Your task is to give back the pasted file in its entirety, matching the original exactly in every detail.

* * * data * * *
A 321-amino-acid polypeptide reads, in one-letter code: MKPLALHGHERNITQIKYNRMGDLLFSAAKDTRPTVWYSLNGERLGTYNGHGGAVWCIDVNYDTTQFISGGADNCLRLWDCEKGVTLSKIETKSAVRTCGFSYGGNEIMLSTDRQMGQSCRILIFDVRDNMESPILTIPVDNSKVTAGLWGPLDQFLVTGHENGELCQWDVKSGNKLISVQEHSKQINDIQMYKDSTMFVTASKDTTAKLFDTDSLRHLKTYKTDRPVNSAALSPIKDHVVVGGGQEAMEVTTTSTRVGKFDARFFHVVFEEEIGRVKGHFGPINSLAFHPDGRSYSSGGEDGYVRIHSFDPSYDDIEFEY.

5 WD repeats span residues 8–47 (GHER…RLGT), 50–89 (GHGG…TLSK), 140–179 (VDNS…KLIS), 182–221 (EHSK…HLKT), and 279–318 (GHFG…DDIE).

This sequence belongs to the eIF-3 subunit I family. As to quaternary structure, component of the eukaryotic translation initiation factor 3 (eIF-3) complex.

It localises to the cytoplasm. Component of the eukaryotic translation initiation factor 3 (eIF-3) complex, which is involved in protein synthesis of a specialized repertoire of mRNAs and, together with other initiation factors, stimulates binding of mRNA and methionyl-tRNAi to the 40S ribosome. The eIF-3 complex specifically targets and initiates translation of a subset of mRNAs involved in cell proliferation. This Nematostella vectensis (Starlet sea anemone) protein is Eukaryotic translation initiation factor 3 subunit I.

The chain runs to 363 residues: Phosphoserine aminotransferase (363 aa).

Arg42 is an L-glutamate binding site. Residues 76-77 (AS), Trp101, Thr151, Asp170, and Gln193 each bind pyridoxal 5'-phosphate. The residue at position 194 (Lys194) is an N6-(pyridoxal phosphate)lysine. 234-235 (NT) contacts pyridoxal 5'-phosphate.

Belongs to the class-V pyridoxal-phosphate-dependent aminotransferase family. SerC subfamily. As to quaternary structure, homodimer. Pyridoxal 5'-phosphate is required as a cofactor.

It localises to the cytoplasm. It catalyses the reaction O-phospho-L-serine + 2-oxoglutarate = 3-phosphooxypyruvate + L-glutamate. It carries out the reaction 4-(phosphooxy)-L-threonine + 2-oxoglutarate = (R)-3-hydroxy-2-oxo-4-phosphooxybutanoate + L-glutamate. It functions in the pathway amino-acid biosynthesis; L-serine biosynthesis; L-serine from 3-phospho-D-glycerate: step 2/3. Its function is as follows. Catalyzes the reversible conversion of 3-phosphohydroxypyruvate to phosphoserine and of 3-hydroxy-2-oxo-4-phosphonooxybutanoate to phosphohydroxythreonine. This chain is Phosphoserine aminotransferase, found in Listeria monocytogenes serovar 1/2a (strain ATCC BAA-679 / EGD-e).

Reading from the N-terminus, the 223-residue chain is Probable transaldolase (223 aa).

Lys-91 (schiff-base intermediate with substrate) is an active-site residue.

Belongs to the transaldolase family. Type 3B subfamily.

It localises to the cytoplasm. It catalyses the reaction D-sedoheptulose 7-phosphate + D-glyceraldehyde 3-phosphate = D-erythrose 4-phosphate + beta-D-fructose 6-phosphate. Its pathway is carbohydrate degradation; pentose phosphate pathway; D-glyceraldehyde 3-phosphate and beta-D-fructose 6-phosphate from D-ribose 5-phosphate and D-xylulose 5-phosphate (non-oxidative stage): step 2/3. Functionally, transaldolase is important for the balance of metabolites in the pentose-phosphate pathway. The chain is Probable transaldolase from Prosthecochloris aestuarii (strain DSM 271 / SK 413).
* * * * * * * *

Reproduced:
A 321-amino-acid polypeptide reads, in one-letter code: MKPLALHGHERNITQIKYNRMGDLLFSAAKDTRPTVWYSLNGERLGTYNGHGGAVWCIDVNYDTTQFISGGADNCLRLWDCEKGVTLSKIETKSAVRTCGFSYGGNEIMLSTDRQMGQSCRILIFDVRDNMESPILTIPVDNSKVTAGLWGPLDQFLVTGHENGELCQWDVKSGNKLISVQEHSKQINDIQMYKDSTMFVTASKDTTAKLFDTDSLRHLKTYKTDRPVNSAALSPIKDHVVVGGGQEAMEVTTTSTRVGKFDARFFHVVFEEEIGRVKGHFGPINSLAFHPDGRSYSSGGEDGYVRIHSFDPSYDDIEFEY.

5 WD repeats span residues 8–47 (GHER…RLGT), 50–89 (GHGG…TLSK), 140–179 (VDNS…KLIS), 182–221 (EHSK…HLKT), and 279–318 (GHFG…DDIE).

This sequence belongs to the eIF-3 subunit I family. As to quaternary structure, component of the eukaryotic translation initiation factor 3 (eIF-3) complex.

It localises to the cytoplasm. Component of the eukaryotic translation initiation factor 3 (eIF-3) complex, which is involved in protein synthesis of a specialized repertoire of mRNAs and, together with other initiation factors, stimulates binding of mRNA and methionyl-tRNAi to the 40S ribosome. The eIF-3 complex specifically targets and initiates translation of a subset of mRNAs involved in cell proliferation. This Nematostella vectensis (Starlet sea anemone) protein is Eukaryotic translation initiation factor 3 subunit I.

The chain runs to 363 residues: Phosphoserine aminotransferase (363 aa).

Arg42 is an L-glutamate binding site. Residues 76-77 (AS), Trp101, Thr151, Asp170, and Gln193 each bind pyridoxal 5'-phosphate. The residue at position 194 (Lys194) is an N6-(pyridoxal phosphate)lysine. 234-235 (NT) contacts pyridoxal 5'-phosphate.

Belongs to the class-V pyridoxal-phosphate-dependent aminotransferase family. SerC subfamily. As to quaternary structure, homodimer. Pyridoxal 5'-phosphate is required as a cofactor.

It localises to the cytoplasm. It catalyses the reaction O-phospho-L-serine + 2-oxoglutarate = 3-phosphooxypyruvate + L-glutamate. It carries out the reaction 4-(phosphooxy)-L-threonine + 2-oxoglutarate = (R)-3-hydroxy-2-oxo-4-phosphooxybutanoate + L-glutamate. It functions in the pathway amino-acid biosynthesis; L-serine biosynthesis; L-serine from 3-phospho-D-glycerate: step 2/3. Its function is as follows. Catalyzes the reversible conversion of 3-phosphohydroxypyruvate to phosphoserine and of 3-hydroxy-2-oxo-4-phosphonooxybutanoate to phosphohydroxythreonine. This chain is Phosphoserine aminotransferase, found in Listeria monocytogenes serovar 1/2a (strain ATCC BAA-679 / EGD-e).

Reading from the N-terminus, the 223-residue chain is Probable transaldolase (223 aa).

Lys-91 (schiff-base intermediate with substrate) is an active-site residue.

Belongs to the transaldolase family. Type 3B subfamily.

It localises to the cytoplasm. It catalyses the reaction D-sedoheptulose 7-phosphate + D-glyceraldehyde 3-phosphate = D-erythrose 4-phosphate + beta-D-fructose 6-phosphate. Its pathway is carbohydrate degradation; pentose phosphate pathway; D-glyceraldehyde 3-phosphate and beta-D-fructose 6-phosphate from D-ribose 5-phosphate and D-xylulose 5-phosphate (non-oxidative stage): step 2/3. Functionally, transaldolase is important for the balance of metabolites in the pentose-phosphate pathway. The chain is Probable transaldolase from Prosthecochloris aestuarii (strain DSM 271 / SK 413).